How to Achieve a Closed System?The implementation of closed systems provides common benefits in process efficiency and safety, but there is no ”one-size-fits-all” in the design of a closed system process; a successful process will take into consideration the diversity of cellular products as well as facility layouts and capabilities; as such, processes are highly customized and will require development. The design of any closed system starts with a detailed analysis of the current process to identify key unit operations that are suitable for closure. For example, if there is a step in the manufacturing process that requires introducing materials to the product, sterile tube welding or aseptic connectors can be used to replace spike port needles or open pouring in a BSC. Another consideration in closed system design is the balance between risk and cost. Within a process, certain steps may bear lower contamination risk than others, or mechanisms to close that step may not yet be practical, either due to budgetary or facility constraints. While the ultimate goal is to have a fully integrated and complete closed system, designing such a process can be time consuming and financially costly. Therefore, an assessment can determine the risk level for unit operations where, if the contamination risk is low, closing that specific process step may not be necessary. As such, system closure can be achieved in a stepwise manner that prioritizes high-risk unit operations. Once system closure has been designed and built out, it is necessary to validate it to ensure both its readiness and ability to maintain an aseptic environment. There are many resources available to help validate a closed system, but it can be valuable to leverage the expertise of your vendor(s). There are three criteria that define the readiness of a closed system: bioburden level, cleanliness level, and degree of environmental segregation or integrity2. Satisfying these criteria can be done with direct and indirect measures. For example, a direct way to test the integrity of the closed system is to undergo bioburden testing, which is accomplished by running bacterial growth media like TSB (tryptic soy broth) through the closed system and then culturing the media to detect any microbial growth. Indirect measures such as verification of sanitization records (correct time, temperature and concentration) also help ensure the integrity of a closed system2. Additionally, vendors of closed system components have quality systems in place consisting of appropriate validation studies and compliance documentation that can provide further evidence that the systems and materials utilized are fit for use. A final piece in the implementation of a closed system is the personnel within a facility. Adequate staff training in the transition to closed system operating technologies should ensure that operators are comfortable with the new equipment and procedures.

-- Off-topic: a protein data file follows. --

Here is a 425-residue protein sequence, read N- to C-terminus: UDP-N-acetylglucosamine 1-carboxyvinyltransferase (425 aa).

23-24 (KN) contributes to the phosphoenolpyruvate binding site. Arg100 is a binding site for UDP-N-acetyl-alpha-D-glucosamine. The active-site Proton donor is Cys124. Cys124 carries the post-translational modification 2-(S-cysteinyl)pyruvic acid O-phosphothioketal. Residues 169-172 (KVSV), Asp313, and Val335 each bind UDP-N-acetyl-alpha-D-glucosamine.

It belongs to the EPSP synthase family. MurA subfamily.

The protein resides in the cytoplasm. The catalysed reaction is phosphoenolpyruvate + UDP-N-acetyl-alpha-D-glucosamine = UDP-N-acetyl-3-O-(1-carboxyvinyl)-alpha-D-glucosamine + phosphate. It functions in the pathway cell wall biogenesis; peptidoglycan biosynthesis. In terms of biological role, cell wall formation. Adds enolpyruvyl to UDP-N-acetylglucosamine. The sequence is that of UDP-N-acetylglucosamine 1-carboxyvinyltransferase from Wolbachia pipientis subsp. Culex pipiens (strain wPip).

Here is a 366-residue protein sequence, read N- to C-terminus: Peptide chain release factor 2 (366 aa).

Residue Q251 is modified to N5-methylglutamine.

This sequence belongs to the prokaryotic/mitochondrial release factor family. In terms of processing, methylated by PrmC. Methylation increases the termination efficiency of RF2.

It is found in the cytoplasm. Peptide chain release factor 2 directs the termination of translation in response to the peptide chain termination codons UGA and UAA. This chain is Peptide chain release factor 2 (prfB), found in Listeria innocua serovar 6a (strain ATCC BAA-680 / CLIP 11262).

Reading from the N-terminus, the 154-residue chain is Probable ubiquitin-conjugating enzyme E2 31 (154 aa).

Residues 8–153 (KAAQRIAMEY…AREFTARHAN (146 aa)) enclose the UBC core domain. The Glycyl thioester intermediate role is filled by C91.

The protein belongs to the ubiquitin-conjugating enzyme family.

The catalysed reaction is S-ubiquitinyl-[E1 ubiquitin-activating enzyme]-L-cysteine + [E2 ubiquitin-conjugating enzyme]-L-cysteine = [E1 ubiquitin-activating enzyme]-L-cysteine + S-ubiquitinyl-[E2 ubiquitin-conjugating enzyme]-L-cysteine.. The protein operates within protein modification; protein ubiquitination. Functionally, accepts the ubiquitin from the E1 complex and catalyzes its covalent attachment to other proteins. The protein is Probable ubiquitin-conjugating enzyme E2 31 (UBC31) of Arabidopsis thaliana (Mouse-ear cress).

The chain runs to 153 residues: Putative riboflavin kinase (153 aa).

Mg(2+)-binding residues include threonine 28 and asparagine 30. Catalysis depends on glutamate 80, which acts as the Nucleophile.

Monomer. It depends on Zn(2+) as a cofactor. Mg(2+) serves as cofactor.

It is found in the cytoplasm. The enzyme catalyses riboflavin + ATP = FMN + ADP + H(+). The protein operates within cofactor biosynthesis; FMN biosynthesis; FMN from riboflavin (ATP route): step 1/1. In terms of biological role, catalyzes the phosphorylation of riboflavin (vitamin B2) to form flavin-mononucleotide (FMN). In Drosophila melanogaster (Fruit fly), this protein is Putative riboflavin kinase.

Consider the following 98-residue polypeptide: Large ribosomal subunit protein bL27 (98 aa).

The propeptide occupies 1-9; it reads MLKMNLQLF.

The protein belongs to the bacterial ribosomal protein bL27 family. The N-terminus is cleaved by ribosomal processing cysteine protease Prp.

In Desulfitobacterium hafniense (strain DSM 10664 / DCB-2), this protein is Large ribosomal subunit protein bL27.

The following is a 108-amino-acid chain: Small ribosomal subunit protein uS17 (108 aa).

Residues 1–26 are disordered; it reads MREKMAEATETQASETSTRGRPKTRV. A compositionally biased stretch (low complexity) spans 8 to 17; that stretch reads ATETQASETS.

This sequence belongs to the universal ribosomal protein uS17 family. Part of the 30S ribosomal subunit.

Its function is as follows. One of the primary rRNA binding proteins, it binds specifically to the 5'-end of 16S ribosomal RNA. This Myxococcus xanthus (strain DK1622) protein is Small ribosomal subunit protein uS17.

When to Consider a Closed System?Within the life cycle of a cell therapy product, successes in research and development become discussions of process development, and concerns shift to scale-up or possible outsourcing to a contract manufacturer. This transition presents an opportunity to initiate closed system design and is a common point for Corning team members to interact with both developers and their chosen manufacturing partners. The natural consideration of scale in a process development discussion is also a key aspect of closed system design. Your chosen components and operations should be scalable across the phases of manufacturing, and flexible enough to allow a process to run in diverse types of manufacturing spaces.
SummaryAs demand for cell therapy products increases, viable cell therapy manufacturing processes must be scalable, consistent, and cost-effective. Implementation of a closed system in cell therapy manufacturing requires an initial investment but provides both short and long-term benefits. From batch to batch, closed systems lead to more robust and consistent manufacturing that helps manufacturers avoid the significant costs incurred by batch failures. In a larger context, closed systems enable manufacturers to work in more flexible environments that reduce capital and operational costs. Ultimately, closed system processes in cell therapy manufacturing provide a means for improving patient access to life-changing therapies.
1. Johnson J, Probst S, Palberg T, Gil P, Kennedy M, Rogalewicz J, Green K, Chalk S. Challenging the Cleanroom Paradigm for Biopharmaceutical Manufacturing of Bulk Drug Substances. BioPharm International. Aug. 01, 2011.
2. Estape D, Walker AL, Orichowskyj ST, Vega H, J. Pratt DJ. Proof of Closure: Life Cycle of Closed Systems. Pharmaceutical Engineering. Special Reports September/October 2017.